A full-page advert in the NYT is so 1.0, so legacy. Indies should post to YouTube a viral video featuring Joe wearing a revolutionary hat and holding a Kindle.

Terri Herman-Ponce said...

Boy, this smacks of revolution. How interesting. How...sad. You'd think authors would be able to unite.

w.adam mandelbaum said...

Oh, if only I could write prose like a loa!But some of us are blessed,and others encumbered by the chains of relevancy,grammar and syntax.

Alan Spade said...

Here, I've found it! The authors' hymn: https://www.youtube.com/watch?v=Xi3aEGo8y-E

;)

Mark Hayden said...

Hi Joe,

You may already have seen it, but in case you haven't, here's a link to the Waterstone's Blog where someone is trying to say why publishers still matter - and failing. I've posted a response.

Waterstone's Blog

Thanks for continuing such an inspirational and entertaining blog.

Mark Hayden.

Erik Robert Nelson said...

Let's be brutally honest--the fact that they're taking out a full-page ad in the New York Times tells you all you need to know about how these people misunderstand the paradigm change in the publishing industry. This sort of thing may have worked as recently as the 1990s, but no one gives a flip about a page in the New York Times. The text of their statement will be read, dissected, and discarded before the presses print the first copy of their ad. They are finished.

Steven Zacharius said...

You guys have to be kidding me if you don't think a full page ad in the NYT has any bearing? People do read the NYT all over the world. They read it online too and then stories are picked up by the AP as well. At the very least it will get media attention and keep the story in the front of the news.

Angry_Games said...

Wow. Steve Z, you are so... no wonder you got robbed when it came to implementing tech that the rest of us pay pennies for.

I mean, it's obvious you're gullible by the fact you believe the NYT, ANY newspaper, is an important part of our daily lives anymore.

Seriously, where have you been living the last decade or so? Because cluelessly out of touch gullibles like you still cling to the old ways and refuse to see the evolution of technology (and society along with it), it's easy to see why you're unable to grasp reality.

But, hey, I'll play along. So, Mr. Steve Z, Publisher To The Stars, how did that previous NYT ad from Patterson work out? You know, the one where he cried like a baby about how the death of books was coming, thanks to Amazon, and if the government didn't step up and bail out publishers like they did the car mfg's and the banks, humanity would be terminated within a month's time.

Something like that. It was hard to take seriously, and it stunk as if penned with liquid excrement on used toilet paper.

But anyway, tell me how that worked out. I see the government charged right in and... oh, right. They didn't even comment on it. Not a single word. No one else did either, except for the clueless gullibles in NYC and other publishers and Stockholm Syndrome authors who blindly repeat what their masters tell them to.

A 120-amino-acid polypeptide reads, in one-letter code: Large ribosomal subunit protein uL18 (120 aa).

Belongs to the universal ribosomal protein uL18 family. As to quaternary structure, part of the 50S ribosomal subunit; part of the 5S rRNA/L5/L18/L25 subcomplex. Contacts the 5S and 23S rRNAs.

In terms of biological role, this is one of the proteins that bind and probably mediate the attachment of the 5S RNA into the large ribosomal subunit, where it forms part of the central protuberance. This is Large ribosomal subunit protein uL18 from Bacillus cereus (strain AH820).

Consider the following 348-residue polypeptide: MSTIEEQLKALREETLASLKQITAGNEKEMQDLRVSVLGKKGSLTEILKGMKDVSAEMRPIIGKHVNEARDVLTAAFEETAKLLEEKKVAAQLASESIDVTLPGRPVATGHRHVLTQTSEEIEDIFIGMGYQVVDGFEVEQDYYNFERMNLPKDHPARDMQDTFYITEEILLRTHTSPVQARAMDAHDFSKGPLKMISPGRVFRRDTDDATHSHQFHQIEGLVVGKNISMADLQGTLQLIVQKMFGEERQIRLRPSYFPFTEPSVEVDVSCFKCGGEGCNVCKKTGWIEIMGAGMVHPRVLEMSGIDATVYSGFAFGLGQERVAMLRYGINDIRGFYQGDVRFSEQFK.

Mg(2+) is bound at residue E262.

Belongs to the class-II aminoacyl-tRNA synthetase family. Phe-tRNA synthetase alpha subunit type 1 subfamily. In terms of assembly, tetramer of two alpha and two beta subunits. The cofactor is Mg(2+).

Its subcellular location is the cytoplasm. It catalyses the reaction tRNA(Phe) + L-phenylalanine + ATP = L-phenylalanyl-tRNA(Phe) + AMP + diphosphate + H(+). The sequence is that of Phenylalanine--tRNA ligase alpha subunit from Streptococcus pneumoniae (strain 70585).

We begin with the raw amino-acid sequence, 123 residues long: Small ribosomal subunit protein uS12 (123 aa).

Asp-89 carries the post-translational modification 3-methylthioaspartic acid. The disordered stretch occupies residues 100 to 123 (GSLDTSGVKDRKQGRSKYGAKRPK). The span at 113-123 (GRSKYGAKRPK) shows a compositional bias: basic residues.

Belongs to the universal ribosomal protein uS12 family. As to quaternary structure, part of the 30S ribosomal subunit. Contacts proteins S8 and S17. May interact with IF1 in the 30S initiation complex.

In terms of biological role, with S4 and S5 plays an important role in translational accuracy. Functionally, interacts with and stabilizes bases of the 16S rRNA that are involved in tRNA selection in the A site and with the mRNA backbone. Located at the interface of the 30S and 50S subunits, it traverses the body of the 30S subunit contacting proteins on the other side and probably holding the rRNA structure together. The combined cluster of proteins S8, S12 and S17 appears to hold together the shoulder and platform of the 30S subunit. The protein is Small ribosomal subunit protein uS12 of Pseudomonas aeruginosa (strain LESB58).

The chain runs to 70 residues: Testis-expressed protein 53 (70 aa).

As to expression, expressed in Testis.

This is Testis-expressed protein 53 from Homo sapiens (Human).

While you're at it, why not tell us what exactly you provide to an author that makes you think you deserve to own the rights to his or her work for lifetime + 70 years? I'm not interested in your usual bullshit about how if we don't like the law, we should do something to change it. That answer made you look stupid last time, and it will only add to that if you repeat it again.

And don't weasel your way around the question by yammering on about how no one has ever been held to those terms. That's also complete and utter bullshit. You know it the same as I do, so just stop. You look more ridiculous each time you show up and lie about something that we already know the truth of.

Anyway, if you're still in the market for some technology, I could use a sucker like you to fund my new yacht. I'll only charge you $12,500/MByte for storage, and $6,295 for each megabyte transferred.

How about this. You and your pals run your little NYT ad, and make sure you use big fonts and descriptive words about how sad you all are that authors are eating cans of beans so old they've contracted botulism, and it's all Amazon's fault. Make sure you add in how rogue self-publishers are basically taking a crap on a notebook, scanning it, then uploading it to Amazon and convincing others to pay money for it. Don't forget to put nearly as much blame on us as you do Amazon.

Come back and tell me how all of this goes. I'm truly waiting breathlessly for your report.

Kilburn Hall said...

Doug Preston who has had his "literary career," made his fortune, needs to keep his big mouth shut. He is just stirring the pot when he has no dog in this fight between Amazon (online book retailers) and Hachette who represent "brick and mortar" retailers other than his shrinking royalty check. Doug is on his way out and hundreds of new career authors are on their way in and facing a loaded cannon. Yes. Doug is entitled to his opinion - as long as he remains out of the line of fire. I have spent the latter part of two years fighting for authors rights and the setting of pricing standards in this new ebook industry while all Doug can do is whine about how his sales are affected and how everybody ought to calm down. (Because it affects his sales) I have enjoyed Doug's writing over the decades but when he gets between me and my career, and when his opinions affect my ability to make money in this brave new world - Hell no! I will not take my medicine and play nice for this greedy son of a bitch who cares only about his own profits than helping other authors. You want to help other authors Doug? You play nice, stay out of the line of fire, and not stand in the middle of the battlefield.